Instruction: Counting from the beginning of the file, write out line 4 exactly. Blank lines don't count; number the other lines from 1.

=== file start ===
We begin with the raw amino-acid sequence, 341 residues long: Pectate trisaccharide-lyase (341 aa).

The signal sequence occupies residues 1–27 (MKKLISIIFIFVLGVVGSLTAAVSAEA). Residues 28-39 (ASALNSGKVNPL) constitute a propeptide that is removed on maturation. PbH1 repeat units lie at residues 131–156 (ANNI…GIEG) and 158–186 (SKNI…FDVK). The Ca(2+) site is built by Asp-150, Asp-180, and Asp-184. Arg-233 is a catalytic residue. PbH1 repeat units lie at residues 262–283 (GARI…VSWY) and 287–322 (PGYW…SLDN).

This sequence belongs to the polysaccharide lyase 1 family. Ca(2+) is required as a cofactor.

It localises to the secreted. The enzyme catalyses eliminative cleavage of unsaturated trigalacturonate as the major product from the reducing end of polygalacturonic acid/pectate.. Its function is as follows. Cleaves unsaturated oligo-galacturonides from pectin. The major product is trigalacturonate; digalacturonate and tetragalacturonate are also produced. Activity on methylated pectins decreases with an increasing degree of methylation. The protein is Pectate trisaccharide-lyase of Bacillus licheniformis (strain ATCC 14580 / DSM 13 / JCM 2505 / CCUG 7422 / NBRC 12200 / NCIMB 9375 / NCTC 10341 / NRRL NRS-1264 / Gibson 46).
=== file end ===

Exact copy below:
It localises to the secreted. The enzyme catalyses eliminative cleavage of unsaturated trigalacturonate as the major product from the reducing end of polygalacturonic acid/pectate.. Its function is as follows. Cleaves unsaturated oligo-galacturonides from pectin. The major product is trigalacturonate; digalacturonate and tetragalacturonate are also produced. Activity on methylated pectins decreases with an increasing degree of methylation. The protein is Pectate trisaccharide-lyase of Bacillus licheniformis (strain ATCC 14580 / DSM 13 / JCM 2505 / CCUG 7422 / NBRC 12200 / NCIMB 9375 / NCTC 10341 / NRRL NRS-1264 / Gibson 46).